Next, we carried out routine laboratory tests, and the results were as follows: SpO2 90% (breath via facial mask, FiO2 50%), PaO2 52 mmHg, PaCO2 26 mmHg, pH 7.5, Base Excess (BE) 0.6 mmol/L, Lactate concentration (Lac) 2.1 mmol/L, Oxygenation Index (OI) 101 mmHg, white blood cell count (WBC) 7.3 × 109/L, Neutrophil (N) 89%, C-reactive protein (CRP) 111.7 mg/L, procalcitonin (PCT) 0.67 ng/ml, total bilirubin (TBiL) 31.8 μmol/L, alanine aminotransferase (ALT) 59 U/L, aspartate aminotransferase (AST) 135 U/L, albumin (Alb) 24 g/L, and CD4+/CD8+ 0.7. The microbiological culture of sputum reported Gram-positive and Gram-negative cocci and Candida albicans. Acid-fast stain, Mycoplasma pneumoniae tests were negative. Bacterial and fungal culture of bronchoalveolar lavage fluid (BALF) were negative. Galactomannan test (GM test) using BALF was negative. Blood culture was negative. Serum β-d-Glucan test (G test) was negative. Tuberculosis immunoglobulin M (IgM) and immunoglobulin G (IgG) tests were negative. However, the interferon alpha release assays including T-SPOT.TB and QuantiFERON-TB Gold (QFT-G) were positive. As a result, we performed metagenomic next-generation sequencing (mNGS) tests on BALF (DNA sequencing), which reported one read of Mycobacterium tuberculosis and 43 reads of Tropheryma whipplei. To further confirm the presence of MTB, we carried out MTB fluorescent polymerase chain reaction (PCR) test, which was positive for MTB with no detection of rifampicin and isoniazid antibiotic resistance (Table 1).

Table 1. Results of MTB fluorescent PCR

Combining clinical manifestation and above-mentioned microbiological data, we diagnosed the patient with community-acquired pneumonia with acute respiratory distress syndrome (ARDS) that was caused by coinfection of MTB and TW. We then performed endotracheal intubation and mechanical ventilation and administered trimethoprim/sulfamethoxazole (TMP/SMX) 1.44 g three times per day orally, isoniazid 0.3 g once per day orally, rifapentine 0.6 g twice per week orally, amikacin 0.6 once per day intravenous guttae (ivgtt), and ethambutol 0.75 g once per day orally.

After 14 days of treatment, the patient’s body temperature returned to normal with improvement of blood oxygen saturation. Chest CT scan displayed absorption of ground-glass opacifications (Fig. 2a). Ventilator was removed, and the patient was given high-flow nasal cannula. At 21 days posttreatment, chest CT scan showed significant absorption of miliary nodules (Fig. 2b).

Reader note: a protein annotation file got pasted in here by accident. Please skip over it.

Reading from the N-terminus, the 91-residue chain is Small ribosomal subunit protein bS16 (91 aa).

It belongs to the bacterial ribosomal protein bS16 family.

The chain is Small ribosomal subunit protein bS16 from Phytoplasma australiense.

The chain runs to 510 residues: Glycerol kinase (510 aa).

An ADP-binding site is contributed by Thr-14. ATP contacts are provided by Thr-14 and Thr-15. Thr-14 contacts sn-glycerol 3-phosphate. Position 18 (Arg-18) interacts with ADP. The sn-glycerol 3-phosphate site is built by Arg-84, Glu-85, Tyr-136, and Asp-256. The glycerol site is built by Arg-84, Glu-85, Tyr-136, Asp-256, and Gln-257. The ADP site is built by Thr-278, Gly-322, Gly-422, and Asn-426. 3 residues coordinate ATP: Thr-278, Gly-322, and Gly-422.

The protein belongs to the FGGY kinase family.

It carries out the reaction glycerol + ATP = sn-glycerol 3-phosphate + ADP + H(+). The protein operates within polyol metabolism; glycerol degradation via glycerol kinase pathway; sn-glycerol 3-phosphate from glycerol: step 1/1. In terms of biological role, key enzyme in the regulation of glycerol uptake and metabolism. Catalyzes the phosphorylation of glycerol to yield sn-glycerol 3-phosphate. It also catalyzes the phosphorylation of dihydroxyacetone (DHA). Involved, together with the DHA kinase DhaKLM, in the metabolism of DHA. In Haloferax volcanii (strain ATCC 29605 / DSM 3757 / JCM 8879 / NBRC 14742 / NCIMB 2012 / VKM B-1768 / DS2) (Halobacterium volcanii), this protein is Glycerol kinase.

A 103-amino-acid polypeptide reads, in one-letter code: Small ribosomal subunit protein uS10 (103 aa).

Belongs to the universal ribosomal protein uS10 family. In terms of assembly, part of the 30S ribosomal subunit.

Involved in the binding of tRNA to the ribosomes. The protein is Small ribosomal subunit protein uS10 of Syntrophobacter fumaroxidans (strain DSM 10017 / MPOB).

Fig. 2
figure 2

Chest computed tomography images after treatment. a. Chest computed tomography after 14 days of treatment. b. Chest computed tomography after 21 days of treatment

Discussion and conclusions

Tuberculosis may lead to severe sepsis, which can be fatal in patients with immunodeficiency, including patients with HIV, cancer, and immunological disorders [5]. TW could cause both acute and chronic infections and can colonize healthy individuals. On the other hand, TW is known to cause acute pneumonia, which was previously reported to be associated with aspiration pneumonia as well as acute respiratory distress syndrome (ARDS) [6]. TW infection may initially lead to fever and idiopathic or migratory arthritis and progress to cause steatorrhea, weight loss, hepatosplenomegaly, and ascites. Notably, approximately 30% of TW infection affects the lung, resulting in respiratory symptoms including dry cough, chest pain, shortness of breath, and pleural adhesion. There are at least 11 clinical reports involving TW and interstitial lung disease [7]. In a study using mNGS and BALF samples collected from 210 intensive care unit (ICU) patients with pneumonia, six (3%) contained sequencing reads specifically aligned to TW [8]. In addition, TW is commonly found in HIV patients, who have poses a higher risk of pulmonary infection [9]. Considering that pulmonary alveoli contain macrophages, which TW mainly targets, they may serve as primary sites of TW colonization or infection.